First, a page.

Nick Nickson, the Kings’ radio voice for the last quarter century and a member of the organization as a broadcaster about to start his 35th year in the fall, has been named the latest Foster Hewitt Memorial Award winner for outstanding contributions to broadcasting, the Hockey Hall of Fame announced in a release today.
That gives the franchise three Hall of Famers — current TV play-by-play man Bob Miller was the recipient of the same award 15 years ago.
Jiggs McDonald, who called Kings’ games from their inception in 1967 to 1972, got the award in 1990 after his career included calling games for the Atlanta Flames and N.Y. Islanders.
“I’m kind of speechless, to be honest,” Nickson said Thursday afternoon. “When you get news like this, maybe it’s a little unusual in my profession to say it, but as a broadcaster, I was speechless when I first got the news.”
Nickson, a Rochester native who moved to L.A. after the calling games for the franchise’ New Haven affiliate, started his time with the Kings in 1981-82 as Miller’s analyst on games primarily for radio but simulcast on TV.
“I remember one day when Pete Weber left (as the broadcast analyst), and Parker MacDonald was the Kings’ head coach,” said Miller. “He told me if I was looking for a new partner, the guy he once worked with in New Haven might work well with me. I gave Nick a call and told him that the job was for a colorman, but he said he wanted to give it a try, to get his foot in the door, and we worked for nine straight years.”
In 1990, when the Kings split their TV and radio teams, Nickson moved to the radio booth and has called games there ever since, currently heard on KABC-AM (790).
He has worked with five different analysts, with current partner Daryl Evans having been there the longest, since 1999.
In addition to that, Nickson has coordinated the team’s radio network, written stories for the team’s media guide and program and hosted the “Kings Talk” post game shows for many seasons.
Nickson was at his Santa Clarita home with his wife Carolyn about to babysit their granddaughter when the call came from Chuck Kaiton, president of the NHL Broadcasters’ Association and the Carolina Panthers’ radio play-by-play man.
“Nick has been one of the most popular radio and TV personalities in Southern California for over three decades,” said Kaiton. “He is extremely worthy of this award and we from the NHL Broadcasters’ Association congratulate him on this distinct honor.”
Miller said Nickson’s honor is a “great accomplishment, because none of us start out in a career — as athletes or announcers — with a goal of being in the Hall of Fame. That’s so far removed from just getting a job and staying with it. But when that call does come, it’s such a great feeling.”
Nickson said the news announced today still feels “out of the blue,” especially when he was out in his car running errands and heard KNX-AM (1070)’s Randy Kerdoon relay the news during a sports update.
Aside from getting a congratulatory call from Miller and his wife, Judy, Nickson said he has heard from many others in the NHL broadcasting fraternity, including Weber, Ducks broadcaster Steve Carroll, and Pat Foley, the Chicago Blackhawks’ broadcaster who won the award last season.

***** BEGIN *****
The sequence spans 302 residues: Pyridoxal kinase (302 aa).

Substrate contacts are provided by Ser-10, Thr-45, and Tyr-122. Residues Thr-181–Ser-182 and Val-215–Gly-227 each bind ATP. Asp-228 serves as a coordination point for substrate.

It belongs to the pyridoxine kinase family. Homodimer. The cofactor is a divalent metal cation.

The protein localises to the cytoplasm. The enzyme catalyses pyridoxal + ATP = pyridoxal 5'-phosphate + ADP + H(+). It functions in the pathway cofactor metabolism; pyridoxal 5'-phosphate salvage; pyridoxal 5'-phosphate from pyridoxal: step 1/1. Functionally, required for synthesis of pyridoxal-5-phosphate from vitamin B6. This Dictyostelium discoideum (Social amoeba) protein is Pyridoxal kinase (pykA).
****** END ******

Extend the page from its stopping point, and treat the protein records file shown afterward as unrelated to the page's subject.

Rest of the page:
Miller is one of several past Foster Hewitt recipients who are on the selection committee, which includes NBC’s Mike Emrick, who has known Nickson from his days doing Rochester minor-league games.
“There are many names discussed and opinions given and then voted upon, but longevity is one of the important criteria for this award, and that really means something with Nick,” said Miller. “What’s really neat is that Nick’s dad is in his 90s now and we hope he can be there on that night to see Nick get a plaque that will have his picture on it in the Hall forever.”
The fact that the Kings have won two Stanley Cups in the last three seasons, and Nickson’s calls have been used on many highlights during that span since he was the primary Kings’ voice with NBC taking over network TV coverage and replacing Miller, could have played some role in giving Nickson new-found exposure along with his longevity.
“Maybe the name gets out there and the voice is heard in early June by fellow broadcasters and it turns a light on in their thinking,” Nickson said. “I would like to think it’s all based on my work over a number of years.
“For many years when we were on the West Coast, it felt like we were on an island, long before expansion into the Sun Belt, and before cable and satellite TV and even satellite radio and the Internet. People didn’t get the opportunity around the league to hear each other much. Put that all together, and for all of us in this business, it gives you the ability to be heard quite frankly and you get more of a chance.”
Nickson, who has called more than 3,000 games as a Kings broadcaster, was inducted into the Southern California Sports Broadcasters Hall of Fame in 2009.
In 2011 he was inducted into the Frontier Field Walk of Fame in his hometown of Rochester, N.Y.
It was also announced Thursday that Bob McKenzie, a longtime writer in Toronto, a former editor in chief of The Hockey News and an “insider” for TSN as well as NBC, was given the Elmer Ferguson award for excellence in hockey journalism.
Kings fans may remember it was McKenzie who wrote, during the 1993 Western Conference finals between the Kings and Maple Leafs, that Kings’ star Wayne Gretzky “looked as though he were skating with a piano on his back.” The line seemed to wake Gretzky up as he had a game-winning OT goal in Game 6 and a hat trick in Game 7 to push the Kings to their first Stanley Cup Final.
Both Nickson and McKenzie will be honored at the Hall during its Nov. 9 ceremony this year.